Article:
Lt. Gov. Todd Lamb is among Oklahomans the state treasurer's office has been unable to find to reunite with their lost funds.
So are numerous state legislators, said state Rep. Mike Reynolds, R-Oklahoma City.
Reynolds said he questions the effort Treasurer Ken Miller has put into trying to reunite Oklahomans with their lost property since Miller's employees have been unable to track down elected officials who work in the same Capitol building.
“He doesn't want to return it. He's conflicted,” Reynolds said.
Tim Allen, spokesman for Treasurer Miller, disputed Reynolds' assertions.
“The responsibility is on people on the list to contact us and not on us to go out and find them,” Allen said.
Allen said the treasurer engages in diverse efforts to reunite people with lost property.
The office publishes the names of the most recent additions to the unclaimed property owners list in The Oklahoman and other state newspapers, he said.
The treasurer also operates unclaimed property booths at the state's two major state fairs and maintains a searchable database at www.yourmoney.ok.gov where members of the public can look up their names or the names of others to see if the state owes them money, he said.
The challenge is the overwhelming amount of unclaimed property in the state, he said.
“We are holding $350 million for 600,000 Oklahomans,” he said. “That's money for one-in-seven Oklahomans.”
He said the treasurer's office was successful in reuniting 14,000 people with $18.5 million during Miller's first full fiscal year.
“We don't treat those in elective office any differently than the rest of our citizens,” he said. “For instance, former Congressman Dan Boren recently completed a claim, which he initiated after his name was published in the newspaper.”
Unclaimed property comes from a great variety of sources including inactive bank accounts, security deposits at utility companies, uncashed paychecks, contents of abandoned safe deposit boxes, royalty payments to mineral owners who couldn't be located, rebates, dividend checks and stocks and bonds.
The law makes it the treasurer's responsibility to try to reunite property with owners or their heirs.
Reynolds said he is unconvinced of Miller's diligence.
Reynolds said he compared the names of Oklahoma legislators and statewide elected officials with names on the list of unclaimed property owners and came up with nearly 40 matches.
Reynolds sent a mass email to those elected officials Thursday along with the question: “If you had money in the unclaimed property fund, would you think the state treasurer is doing a good job of returning it to you or any other citizen if he can't locate you?”
Many people can share the same name, so just because the name of an unclaimed property owner matches the name of an elected official is no guarantee it is the elected official.
For example, Allen said there are 27 Ken Millers on the unclaimed property list and none of them are the state treasurer.
Reynolds, however, said some of the names of elected officials are unusual and many of the names on the unclaimed property list give addresses that match the hometowns of the elected officials, so he believes they are likely the same.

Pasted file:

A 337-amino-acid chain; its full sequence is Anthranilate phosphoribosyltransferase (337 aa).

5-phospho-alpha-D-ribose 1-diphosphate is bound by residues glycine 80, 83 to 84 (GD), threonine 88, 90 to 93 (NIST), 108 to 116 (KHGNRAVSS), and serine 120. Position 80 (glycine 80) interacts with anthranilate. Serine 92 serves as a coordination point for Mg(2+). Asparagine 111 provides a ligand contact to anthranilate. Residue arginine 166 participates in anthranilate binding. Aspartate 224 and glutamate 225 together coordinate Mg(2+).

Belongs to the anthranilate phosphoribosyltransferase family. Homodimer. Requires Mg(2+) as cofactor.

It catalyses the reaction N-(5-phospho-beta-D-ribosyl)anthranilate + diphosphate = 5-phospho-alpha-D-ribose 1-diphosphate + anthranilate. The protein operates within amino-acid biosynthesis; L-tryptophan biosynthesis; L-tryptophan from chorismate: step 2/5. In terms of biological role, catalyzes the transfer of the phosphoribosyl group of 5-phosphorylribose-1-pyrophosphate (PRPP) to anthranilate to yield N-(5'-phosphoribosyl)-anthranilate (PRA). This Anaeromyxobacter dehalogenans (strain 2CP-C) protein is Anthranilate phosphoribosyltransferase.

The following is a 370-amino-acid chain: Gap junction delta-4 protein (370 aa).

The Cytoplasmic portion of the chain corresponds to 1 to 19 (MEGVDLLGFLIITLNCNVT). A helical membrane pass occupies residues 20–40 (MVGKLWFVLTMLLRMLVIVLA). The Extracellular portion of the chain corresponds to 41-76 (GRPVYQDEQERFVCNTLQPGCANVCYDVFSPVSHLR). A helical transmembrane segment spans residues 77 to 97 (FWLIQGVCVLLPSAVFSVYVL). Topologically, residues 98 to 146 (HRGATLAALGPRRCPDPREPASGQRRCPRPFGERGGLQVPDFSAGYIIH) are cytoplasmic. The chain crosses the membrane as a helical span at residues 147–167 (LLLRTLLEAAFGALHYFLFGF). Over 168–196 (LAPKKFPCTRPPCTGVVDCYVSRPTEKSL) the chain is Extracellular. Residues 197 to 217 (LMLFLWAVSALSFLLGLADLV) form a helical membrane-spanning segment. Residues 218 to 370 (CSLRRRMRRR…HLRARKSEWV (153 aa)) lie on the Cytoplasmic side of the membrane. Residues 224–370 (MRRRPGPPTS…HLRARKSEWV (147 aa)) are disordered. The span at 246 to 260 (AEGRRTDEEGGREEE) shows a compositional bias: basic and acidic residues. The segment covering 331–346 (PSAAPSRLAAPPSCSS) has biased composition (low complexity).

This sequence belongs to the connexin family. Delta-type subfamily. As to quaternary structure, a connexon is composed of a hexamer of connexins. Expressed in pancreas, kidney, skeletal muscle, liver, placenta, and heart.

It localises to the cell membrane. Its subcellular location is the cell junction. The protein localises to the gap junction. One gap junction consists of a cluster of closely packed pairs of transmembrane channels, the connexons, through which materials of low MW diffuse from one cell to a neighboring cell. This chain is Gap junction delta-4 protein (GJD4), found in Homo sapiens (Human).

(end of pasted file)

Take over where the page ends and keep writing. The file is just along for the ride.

The Oklahoman spot-checked some of the matches Reynolds came up with and found that some of the elected officials did, indeed, appear to be the owners of unclaimed property, while others apparently were not.
Lt. Gov. Lamb's name was on the list accompanied by an Edmond address. Lamb's chief of staff, Keith Beall, checked with Lamb's wife and said he was able to confirm that the Todd Lamb listed on the unclaimed property list was, indeed, the lieutenant governor. The Edmond address was one of their previous home addresses, Beall said.
“Thank you for bringing it to our attention,” Beall said. “We'll submit the form and get repaid.”
Lamb won't get rich off the claim. The treasurer's office lists the value of the property as “under $100.”
The name of state Rep. R.C. Pruett, D-Antlers, is also on the list — twice. Pruett said he's convinced at least one of the names on the list is him because the address listed is that of his grocery store. That property is identified as a $90 tax rebate.
“That gives me a good feeling,” Pruett chuckled. “The state owes me something instead of me owing the state something. That's almost as good as a tax cut.”
Pruett might feel even better if the other R.C. Pruett on the list turns out to be him, because the value of the property is listed as “over $100.” No address is listed for that property owner.
State Auditor Gary Jones said his name popped up twice on unclaimed property lists within the last couple of years, prompting him to file claims. Jones said once he got back about $1,000 and the other time between $3,000 and $4,000.
Jones said he has lived in the same house 34 years, but some stock-related checks apparently were sent back as undeliverable after the post office began using a street address rather than post office box address for his mail to conform with a new 911 emergency locator system.
State Rep. Todd Thomsen, R-Ada, was not as lucky as the others.
“That's not me,” Rep. Thomsen said, explaining that the Todd Thomsen on the unclaimed property list had a Midwest City address with which he has never been associated.
Reynolds said he believes the treasurer has an incentive to make it difficult for Oklahomans to get their lost property back. He noted that state law gives the treasurer the authority to periodically declare that a portion of unclaimed property is unlikely to ever be reclaimed and to make those funds available to the Legislature for appropriation.
This year, $45 million in unclaimed property funds were made available for appropriation, Allen said.
Allen said the actual owners of unclaimed property will always retain their property rights.